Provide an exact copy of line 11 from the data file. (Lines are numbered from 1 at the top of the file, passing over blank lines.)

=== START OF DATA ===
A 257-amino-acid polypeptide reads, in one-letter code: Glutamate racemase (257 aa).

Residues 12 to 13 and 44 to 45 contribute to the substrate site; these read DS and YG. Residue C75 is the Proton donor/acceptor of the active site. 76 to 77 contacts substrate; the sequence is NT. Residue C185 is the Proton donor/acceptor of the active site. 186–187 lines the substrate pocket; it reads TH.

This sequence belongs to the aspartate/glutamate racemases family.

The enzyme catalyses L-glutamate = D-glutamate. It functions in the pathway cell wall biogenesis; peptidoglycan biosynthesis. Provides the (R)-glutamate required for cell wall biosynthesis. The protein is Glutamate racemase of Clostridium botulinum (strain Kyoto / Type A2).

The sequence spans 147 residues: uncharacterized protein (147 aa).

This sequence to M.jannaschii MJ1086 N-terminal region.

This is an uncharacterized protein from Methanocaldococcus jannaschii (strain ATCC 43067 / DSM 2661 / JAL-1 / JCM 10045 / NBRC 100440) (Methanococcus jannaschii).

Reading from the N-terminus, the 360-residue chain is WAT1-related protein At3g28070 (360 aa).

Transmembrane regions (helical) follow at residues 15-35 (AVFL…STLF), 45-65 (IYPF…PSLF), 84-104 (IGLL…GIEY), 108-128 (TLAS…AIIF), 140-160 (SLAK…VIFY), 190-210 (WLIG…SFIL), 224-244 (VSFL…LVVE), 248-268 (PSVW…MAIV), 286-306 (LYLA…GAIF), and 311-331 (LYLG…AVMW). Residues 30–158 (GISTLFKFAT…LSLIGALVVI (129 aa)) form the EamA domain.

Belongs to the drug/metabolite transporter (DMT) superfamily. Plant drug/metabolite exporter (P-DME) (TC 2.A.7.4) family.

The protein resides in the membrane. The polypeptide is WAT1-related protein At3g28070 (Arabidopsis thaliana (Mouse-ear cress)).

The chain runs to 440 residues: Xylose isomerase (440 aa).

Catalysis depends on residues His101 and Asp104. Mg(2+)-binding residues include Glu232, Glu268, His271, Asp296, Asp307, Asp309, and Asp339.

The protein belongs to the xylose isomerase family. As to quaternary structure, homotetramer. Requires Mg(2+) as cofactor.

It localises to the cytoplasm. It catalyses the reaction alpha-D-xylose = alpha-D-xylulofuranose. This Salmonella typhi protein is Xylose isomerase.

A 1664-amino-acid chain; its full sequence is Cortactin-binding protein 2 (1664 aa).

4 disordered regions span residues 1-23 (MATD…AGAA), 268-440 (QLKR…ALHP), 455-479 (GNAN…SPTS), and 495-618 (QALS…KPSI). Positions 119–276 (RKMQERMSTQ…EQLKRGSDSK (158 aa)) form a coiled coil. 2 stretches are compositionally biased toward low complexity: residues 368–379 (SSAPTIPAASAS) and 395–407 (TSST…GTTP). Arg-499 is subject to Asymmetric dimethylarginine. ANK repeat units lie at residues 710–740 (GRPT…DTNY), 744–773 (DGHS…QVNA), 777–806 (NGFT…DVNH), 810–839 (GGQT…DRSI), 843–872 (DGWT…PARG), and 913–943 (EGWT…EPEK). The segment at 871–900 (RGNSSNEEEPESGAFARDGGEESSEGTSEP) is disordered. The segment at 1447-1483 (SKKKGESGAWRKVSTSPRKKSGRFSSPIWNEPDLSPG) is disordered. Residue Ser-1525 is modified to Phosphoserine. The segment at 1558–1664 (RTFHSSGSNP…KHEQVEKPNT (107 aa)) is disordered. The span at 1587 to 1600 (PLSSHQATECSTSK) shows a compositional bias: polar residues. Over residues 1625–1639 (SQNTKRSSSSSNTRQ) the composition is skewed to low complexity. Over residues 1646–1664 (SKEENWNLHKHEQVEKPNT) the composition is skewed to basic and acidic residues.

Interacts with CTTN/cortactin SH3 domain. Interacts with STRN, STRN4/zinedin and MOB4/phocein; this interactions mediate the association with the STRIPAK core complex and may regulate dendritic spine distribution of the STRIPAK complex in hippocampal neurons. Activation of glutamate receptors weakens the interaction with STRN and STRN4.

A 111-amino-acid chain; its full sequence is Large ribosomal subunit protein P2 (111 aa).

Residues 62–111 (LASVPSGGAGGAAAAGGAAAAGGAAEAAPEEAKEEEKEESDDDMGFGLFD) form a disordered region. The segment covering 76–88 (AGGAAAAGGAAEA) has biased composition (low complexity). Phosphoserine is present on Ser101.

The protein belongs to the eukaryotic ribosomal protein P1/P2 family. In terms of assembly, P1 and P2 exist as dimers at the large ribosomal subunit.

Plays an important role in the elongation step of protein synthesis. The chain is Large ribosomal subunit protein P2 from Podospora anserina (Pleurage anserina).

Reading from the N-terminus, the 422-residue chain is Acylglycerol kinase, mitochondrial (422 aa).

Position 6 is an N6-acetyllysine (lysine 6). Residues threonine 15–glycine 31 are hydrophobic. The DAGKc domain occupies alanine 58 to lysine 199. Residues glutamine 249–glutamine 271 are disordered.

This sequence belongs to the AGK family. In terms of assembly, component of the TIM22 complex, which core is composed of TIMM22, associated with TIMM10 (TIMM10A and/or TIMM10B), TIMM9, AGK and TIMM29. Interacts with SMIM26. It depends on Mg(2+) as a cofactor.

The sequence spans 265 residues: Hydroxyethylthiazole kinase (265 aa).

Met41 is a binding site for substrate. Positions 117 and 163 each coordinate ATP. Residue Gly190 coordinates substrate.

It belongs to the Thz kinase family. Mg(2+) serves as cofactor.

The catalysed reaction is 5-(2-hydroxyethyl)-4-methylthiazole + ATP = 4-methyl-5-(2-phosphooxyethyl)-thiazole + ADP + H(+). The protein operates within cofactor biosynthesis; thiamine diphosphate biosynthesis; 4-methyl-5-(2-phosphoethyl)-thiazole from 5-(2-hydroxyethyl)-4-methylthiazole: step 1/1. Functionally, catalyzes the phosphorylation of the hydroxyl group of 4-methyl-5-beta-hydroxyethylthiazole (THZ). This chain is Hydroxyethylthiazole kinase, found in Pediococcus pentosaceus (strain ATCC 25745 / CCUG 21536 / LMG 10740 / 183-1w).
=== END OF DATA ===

The protein resides in the membrane. The polypeptide is WAT1-related protein At3g28070 (Arabidopsis thaliana (Mouse-ear cress)).